Due to an expected overflow for his campaign rally in Tulsa on Saturday, both President Donald Trump and Vice President Mike Pence had planned on addressing the crowd outside the BOK center before the main rally for the first time.
Those plans were canceled, however, when the crowd fell significantly short of the numbers the campaign was expecting.
According to Trump campaign manager Brad Parscale, there were more than one million requests for tickets to the event, so why did they have a problem filling the arena?
It all started on Thursday night, when Trump supporters started to line up for seats and were told late Thursday night there was an emergency curfew put in place. Then there were alleged threats from outside groups who vowed to go to the Tulsa rally to disrupt it and go after Trump’s supporters.
Yet another problem for the campaign — reports of attempted sabotage. According to reports, social media users claimed a TikTok prank ended up in a bunch of bogus requests for tickets for the event. Teens were allegedly hammering the Trump website with ticket requests even though none of them ever planned on going to the rally.
The prank, if it was really a prank, could have led the Trump campaign to believe it was going to have enough attendees to hold two events. However, Parscale denied this claim on Sunday.
“Registering for a rally means you’ve RSVPed with a cell phone number and we constantly weed out bogus numbers, as we did with tens of thousands at the Tulsa rally, in calculating our possible attendee pool,” he said in a statement obtained by The Hill. “These phony ticket requests never factor into our thinking. What makes this lame attempt at hacking our events even more foolish is the fact that every rally is general admission – entry is on a first-come-first-served basis and prior registration is not required.”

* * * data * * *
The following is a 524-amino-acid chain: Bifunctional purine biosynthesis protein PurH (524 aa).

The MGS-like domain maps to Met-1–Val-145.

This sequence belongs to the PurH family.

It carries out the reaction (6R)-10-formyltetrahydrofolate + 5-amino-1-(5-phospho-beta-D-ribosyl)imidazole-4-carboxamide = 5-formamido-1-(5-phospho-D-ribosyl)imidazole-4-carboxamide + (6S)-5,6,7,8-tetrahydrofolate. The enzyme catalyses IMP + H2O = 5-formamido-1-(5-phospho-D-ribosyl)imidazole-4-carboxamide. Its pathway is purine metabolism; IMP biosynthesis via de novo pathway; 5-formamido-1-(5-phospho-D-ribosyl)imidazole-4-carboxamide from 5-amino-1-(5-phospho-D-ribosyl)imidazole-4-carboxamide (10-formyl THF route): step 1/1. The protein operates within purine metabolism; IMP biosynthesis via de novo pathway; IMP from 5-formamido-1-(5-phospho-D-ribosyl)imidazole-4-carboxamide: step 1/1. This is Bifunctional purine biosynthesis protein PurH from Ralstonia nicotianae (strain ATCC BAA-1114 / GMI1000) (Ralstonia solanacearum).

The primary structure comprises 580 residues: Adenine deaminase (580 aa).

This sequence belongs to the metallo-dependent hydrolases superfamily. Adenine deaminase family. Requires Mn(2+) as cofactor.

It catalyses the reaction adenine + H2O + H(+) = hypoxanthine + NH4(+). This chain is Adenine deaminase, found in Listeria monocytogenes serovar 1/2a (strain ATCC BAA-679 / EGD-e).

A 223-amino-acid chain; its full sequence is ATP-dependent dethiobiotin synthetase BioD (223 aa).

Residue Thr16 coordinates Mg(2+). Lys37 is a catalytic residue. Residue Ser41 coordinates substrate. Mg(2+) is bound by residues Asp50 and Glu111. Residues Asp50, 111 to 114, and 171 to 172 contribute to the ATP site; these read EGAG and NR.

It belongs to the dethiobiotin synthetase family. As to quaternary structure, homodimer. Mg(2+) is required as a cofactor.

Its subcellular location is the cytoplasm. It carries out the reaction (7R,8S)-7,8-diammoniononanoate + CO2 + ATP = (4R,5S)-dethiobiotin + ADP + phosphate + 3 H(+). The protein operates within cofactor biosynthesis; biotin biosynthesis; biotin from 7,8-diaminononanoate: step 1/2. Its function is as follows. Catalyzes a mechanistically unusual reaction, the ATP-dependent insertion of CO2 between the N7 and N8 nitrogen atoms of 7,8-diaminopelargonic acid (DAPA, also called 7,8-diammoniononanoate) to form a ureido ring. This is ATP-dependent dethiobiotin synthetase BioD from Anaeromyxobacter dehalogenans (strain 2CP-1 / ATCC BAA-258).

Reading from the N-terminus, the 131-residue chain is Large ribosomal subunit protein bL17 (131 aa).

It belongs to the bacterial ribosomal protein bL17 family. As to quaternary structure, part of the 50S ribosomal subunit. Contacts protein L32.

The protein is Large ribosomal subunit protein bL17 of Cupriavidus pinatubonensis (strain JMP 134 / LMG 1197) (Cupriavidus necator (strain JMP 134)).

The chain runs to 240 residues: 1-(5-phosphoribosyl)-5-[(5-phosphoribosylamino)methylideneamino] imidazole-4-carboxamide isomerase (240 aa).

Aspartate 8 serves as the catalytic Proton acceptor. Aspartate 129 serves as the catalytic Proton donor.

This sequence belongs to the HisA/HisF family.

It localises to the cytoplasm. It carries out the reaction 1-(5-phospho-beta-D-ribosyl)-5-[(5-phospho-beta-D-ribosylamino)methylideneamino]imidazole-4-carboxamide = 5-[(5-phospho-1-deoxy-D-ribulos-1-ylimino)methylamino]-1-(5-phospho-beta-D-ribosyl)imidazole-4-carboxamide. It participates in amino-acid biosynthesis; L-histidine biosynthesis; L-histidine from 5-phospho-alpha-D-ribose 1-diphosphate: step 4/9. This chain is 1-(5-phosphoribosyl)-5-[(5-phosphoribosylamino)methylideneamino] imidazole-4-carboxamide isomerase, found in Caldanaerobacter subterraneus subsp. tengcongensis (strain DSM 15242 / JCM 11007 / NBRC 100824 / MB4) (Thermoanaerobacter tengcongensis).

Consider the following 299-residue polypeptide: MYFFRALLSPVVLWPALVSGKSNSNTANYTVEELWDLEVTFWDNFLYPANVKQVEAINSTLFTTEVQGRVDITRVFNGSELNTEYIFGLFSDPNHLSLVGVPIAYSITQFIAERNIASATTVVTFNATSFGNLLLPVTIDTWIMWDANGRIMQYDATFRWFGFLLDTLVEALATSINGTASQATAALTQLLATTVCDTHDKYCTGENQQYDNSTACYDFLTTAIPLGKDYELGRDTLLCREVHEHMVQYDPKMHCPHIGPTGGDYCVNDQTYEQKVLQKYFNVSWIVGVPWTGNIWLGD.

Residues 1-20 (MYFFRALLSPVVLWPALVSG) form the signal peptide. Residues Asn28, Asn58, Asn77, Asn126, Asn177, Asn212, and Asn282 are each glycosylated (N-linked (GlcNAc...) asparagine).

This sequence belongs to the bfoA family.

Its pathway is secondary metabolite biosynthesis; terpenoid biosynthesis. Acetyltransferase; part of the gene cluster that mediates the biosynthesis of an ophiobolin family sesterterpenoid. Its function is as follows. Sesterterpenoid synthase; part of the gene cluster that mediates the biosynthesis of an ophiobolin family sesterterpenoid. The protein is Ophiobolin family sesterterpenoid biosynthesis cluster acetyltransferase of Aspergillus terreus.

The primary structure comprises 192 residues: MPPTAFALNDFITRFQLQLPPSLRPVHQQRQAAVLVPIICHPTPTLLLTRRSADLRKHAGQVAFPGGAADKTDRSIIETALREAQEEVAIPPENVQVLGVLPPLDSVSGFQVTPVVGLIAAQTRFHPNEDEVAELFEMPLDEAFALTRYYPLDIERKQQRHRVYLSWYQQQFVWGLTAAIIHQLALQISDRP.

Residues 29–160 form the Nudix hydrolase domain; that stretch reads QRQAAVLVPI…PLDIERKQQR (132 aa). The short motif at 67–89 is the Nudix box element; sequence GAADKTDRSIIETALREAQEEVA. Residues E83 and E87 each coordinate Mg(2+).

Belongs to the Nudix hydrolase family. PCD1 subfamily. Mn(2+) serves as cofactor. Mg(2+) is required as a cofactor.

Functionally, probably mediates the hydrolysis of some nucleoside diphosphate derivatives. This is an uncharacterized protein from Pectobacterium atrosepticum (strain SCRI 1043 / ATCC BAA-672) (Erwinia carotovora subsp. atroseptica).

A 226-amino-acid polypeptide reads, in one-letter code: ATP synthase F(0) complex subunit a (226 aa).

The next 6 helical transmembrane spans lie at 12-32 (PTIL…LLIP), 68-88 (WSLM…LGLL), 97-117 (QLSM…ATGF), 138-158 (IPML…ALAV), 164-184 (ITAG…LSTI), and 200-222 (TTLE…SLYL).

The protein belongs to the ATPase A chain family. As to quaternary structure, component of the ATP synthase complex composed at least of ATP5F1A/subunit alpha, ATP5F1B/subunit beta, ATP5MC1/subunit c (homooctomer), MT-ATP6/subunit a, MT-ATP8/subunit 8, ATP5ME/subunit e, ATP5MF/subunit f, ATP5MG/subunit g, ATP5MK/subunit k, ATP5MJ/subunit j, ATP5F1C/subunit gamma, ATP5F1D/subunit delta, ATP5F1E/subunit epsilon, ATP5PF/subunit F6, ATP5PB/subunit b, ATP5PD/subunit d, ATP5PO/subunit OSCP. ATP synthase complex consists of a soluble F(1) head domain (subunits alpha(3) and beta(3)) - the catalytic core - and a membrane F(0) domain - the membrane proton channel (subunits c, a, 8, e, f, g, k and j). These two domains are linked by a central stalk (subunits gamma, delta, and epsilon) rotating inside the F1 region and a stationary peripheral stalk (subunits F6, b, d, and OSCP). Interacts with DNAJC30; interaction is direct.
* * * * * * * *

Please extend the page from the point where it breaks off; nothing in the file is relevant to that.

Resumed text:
Blame it on…
Many of the pictures that were taken about rally attendance were well before the event started or well after it ended, though they were not always clearly captioned. But while there is no denying there were empty seats in the upper bowl, what is to blame varies on who you believe.
Was it TikTok teens, restrictions on how many people could attend, or were rallygoers scared off by media reports of rising coronavirus cases or the threats of protests and conflict at the event?
Communications Director Tim Murtaugh blamed it on the latter, stating, “President Trump is rallying in Tulsa with thousands of energetic supporters, a stark contrast to the sleepy campaign being run by Joe Biden from his basement in Delaware. Sadly, protestors interfered with supporters, even blocking access to the metal detectors, which prevented people from entering the rally,” Murtaugh added.
Parscale provided a similar account on Twitter Sunday:
Radical protestors, fueled by a week of apocalyptic media coverage, interfered with @realDonaldTrump supporters at the rally.
They even blocked access to the metal detectors, preventing people from entering.
Thanks to the 1,000s who made it anyway!https://t.co/eM2nohMEy6
— Brad Parscale (@parscale) June 20, 2020
Regardless of what was to blame, the rally attendance had to be a bit of a disappointment for Trump.